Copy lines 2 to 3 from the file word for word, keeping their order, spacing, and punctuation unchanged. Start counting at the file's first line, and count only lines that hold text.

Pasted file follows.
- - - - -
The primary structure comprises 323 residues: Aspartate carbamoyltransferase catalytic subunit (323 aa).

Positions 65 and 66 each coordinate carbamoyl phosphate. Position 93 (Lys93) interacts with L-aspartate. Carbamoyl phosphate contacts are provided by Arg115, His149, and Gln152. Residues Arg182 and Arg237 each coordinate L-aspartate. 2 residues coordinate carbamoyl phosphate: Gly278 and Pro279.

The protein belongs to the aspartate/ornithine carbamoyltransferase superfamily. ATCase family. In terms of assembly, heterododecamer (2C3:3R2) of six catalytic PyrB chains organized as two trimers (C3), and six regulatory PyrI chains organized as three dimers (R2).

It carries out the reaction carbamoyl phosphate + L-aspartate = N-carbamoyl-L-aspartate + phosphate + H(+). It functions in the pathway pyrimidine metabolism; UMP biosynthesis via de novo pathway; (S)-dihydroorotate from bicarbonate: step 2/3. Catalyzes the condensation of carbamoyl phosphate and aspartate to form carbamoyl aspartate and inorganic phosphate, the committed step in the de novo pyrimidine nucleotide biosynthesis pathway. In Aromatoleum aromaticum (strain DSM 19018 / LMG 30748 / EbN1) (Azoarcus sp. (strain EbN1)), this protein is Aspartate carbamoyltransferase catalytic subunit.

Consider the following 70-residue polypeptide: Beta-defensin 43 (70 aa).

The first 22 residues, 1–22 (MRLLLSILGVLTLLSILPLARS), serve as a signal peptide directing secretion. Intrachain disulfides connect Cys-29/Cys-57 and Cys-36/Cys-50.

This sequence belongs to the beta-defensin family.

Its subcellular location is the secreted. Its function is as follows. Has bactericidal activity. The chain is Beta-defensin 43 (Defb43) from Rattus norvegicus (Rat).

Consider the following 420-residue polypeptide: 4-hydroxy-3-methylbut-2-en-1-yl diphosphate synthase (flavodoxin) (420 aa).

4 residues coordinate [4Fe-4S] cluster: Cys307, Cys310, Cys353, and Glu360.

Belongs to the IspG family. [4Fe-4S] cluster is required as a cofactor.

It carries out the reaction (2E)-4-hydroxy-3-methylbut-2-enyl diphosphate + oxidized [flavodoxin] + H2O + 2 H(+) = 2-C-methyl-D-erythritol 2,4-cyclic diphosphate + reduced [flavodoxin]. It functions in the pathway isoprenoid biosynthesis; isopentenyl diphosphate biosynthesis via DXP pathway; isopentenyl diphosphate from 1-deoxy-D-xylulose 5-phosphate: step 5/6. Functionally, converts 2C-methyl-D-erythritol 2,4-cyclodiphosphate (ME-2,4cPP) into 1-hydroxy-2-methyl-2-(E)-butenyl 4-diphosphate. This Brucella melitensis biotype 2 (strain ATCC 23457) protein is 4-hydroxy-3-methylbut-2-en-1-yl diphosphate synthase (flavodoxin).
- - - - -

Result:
Positions 65 and 66 each coordinate carbamoyl phosphate. Position 93 (Lys93) interacts with L-aspartate. Carbamoyl phosphate contacts are provided by Arg115, His149, and Gln152. Residues Arg182 and Arg237 each coordinate L-aspartate. 2 residues coordinate carbamoyl phosphate: Gly278 and Pro279.

The protein belongs to the aspartate/ornithine carbamoyltransferase superfamily. ATCase family. In terms of assembly, heterododecamer (2C3:3R2) of six catalytic PyrB chains organized as two trimers (C3), and six regulatory PyrI chains organized as three dimers (R2).